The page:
It is exciting to begin to work with Joint Venture Silicon Valley in helping these kids that are self-selected - that cannot be stressed enough - self-selected for high technology. They have a natural interest for this field. To begin to help them, we have had a number of students go through this already in our program, such that by the time that they graduate, they have a board of advisors set up in their field. Now how many of us had that? That board of advisers includes at least two alumni from the college or university they plan to attend. Well, when a kid walks on campus with a professional plan, and says, "This is what I want to accomplish here. Now, given your course structure, I am close, but I am not quite there. Can you help me design independent studies? I want to set up some win-win situations with these professionals." Then the professionals come to the university fighting over this kid to hire him for the next summer. This way the kid does not have to be mowing lawns, painting houses or washing dishes. He can actually do work in his field and be paid a lot more for it. We wonder . . . over the summer, how many college students across the nation are actually doing work in their fields? Very few, because they are not proactive.

I will end with this. The last time I was here, I presented at National Engineers Week. Before I began - and just think about these questions - I said, "I need to get a feel for my audience." We had 350 engineers there representing lots of different disciplines. "Can I see a show of hands. How many of you work for an organization right now where more than 50% of the people you work with are totally jazzed about the work they are doing?" And the room erupted in laughter, as though it were a joke. I was not laughing. "Anyone out there work in a place where 40% of the people you work with are excited?" No hands. "30%?" No hands. "20%" Two out of 350 hands went up. I said, "Look around the room and count. What does this mean? I'll cut you a break. Let us say that everyone in the room raised a hand at 20%. That means 80% of the people you are working with now are really not very excited. So, before I tell you anything about telementoring, can we all agree we do a horrible job in this country helping individuals pursue their interests successfully?" And I feel that is true. This really ties into mentoring, and trying to get mentors. The people that write out the checks to United Way, the people that access mentoring.org or telementor.org are people that have energy left over at the end of the day. But it is a small percentage of our workforce. They have energy left over for marriages, families, communities. The majority does not.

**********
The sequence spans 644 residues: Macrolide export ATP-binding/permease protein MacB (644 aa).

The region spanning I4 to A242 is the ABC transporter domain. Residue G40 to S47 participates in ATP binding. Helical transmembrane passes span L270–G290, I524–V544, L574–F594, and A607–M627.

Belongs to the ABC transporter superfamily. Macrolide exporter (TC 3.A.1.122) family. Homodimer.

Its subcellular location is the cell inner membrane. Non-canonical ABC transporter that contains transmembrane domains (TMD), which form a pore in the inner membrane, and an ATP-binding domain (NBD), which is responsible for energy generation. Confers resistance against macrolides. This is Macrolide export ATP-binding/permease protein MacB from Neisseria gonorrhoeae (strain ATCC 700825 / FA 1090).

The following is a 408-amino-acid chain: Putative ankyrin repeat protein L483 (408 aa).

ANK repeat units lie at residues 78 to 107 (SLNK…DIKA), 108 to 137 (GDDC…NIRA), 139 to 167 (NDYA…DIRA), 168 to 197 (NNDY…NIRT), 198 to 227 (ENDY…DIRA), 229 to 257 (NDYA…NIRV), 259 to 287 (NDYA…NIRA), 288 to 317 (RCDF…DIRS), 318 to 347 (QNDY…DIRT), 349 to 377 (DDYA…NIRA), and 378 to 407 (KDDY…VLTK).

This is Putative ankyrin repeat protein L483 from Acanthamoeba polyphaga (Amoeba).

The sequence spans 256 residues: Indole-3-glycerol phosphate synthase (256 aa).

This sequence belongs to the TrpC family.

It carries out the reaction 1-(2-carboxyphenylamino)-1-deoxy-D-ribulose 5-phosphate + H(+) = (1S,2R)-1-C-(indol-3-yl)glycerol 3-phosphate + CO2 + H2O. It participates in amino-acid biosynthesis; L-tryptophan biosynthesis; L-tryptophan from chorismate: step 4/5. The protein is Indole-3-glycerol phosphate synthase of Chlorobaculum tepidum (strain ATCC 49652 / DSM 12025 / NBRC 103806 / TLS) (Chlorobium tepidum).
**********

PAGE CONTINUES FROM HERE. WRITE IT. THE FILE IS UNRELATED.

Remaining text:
I will try to do two things. One is to try to tie some of what you have heard today together. The focus of my talk was to be this: What leads to success in telementoring? You have heard about some different programs today, and there are things I have learned about these programs over the years which continue to challenge me in terms of refinements we need to make to our own program. I will talk about those.

Let me begin by giving you a quick summary about what we are doing in Fort Collins. The International Telementor Center was born out of a program that I started in 1995 at Hewlett-Packard, the HP E-mail Mentor Program, working with originally 35 students at Cruise Elementary, third through sixth graders. After the word got out, it seemed that there was demand, and the program grew to 350 students, including students in the U.S., Canada, Australia and Germany. I was doing this on my own time, with no pay, with no support, just a green light. That was January of 1995. By Christmas time, things were starting to happen. Ann Foster, the teacher who works with me in South Carolina, had successfully marched around the state of South Carolina over that summer and took the example of four students that she had in the program. The technology then was a 286 machine and a 1200-baud modem. She said, "I want to expand the program and serve more students. This is what I need. Here is my plan. Now I need support." She won a $35,000 Christy MacAuliffe grant for her speaking tour around the state, all on her own, for her classroom. It was just amazing, and we are very lucky to have her on staff.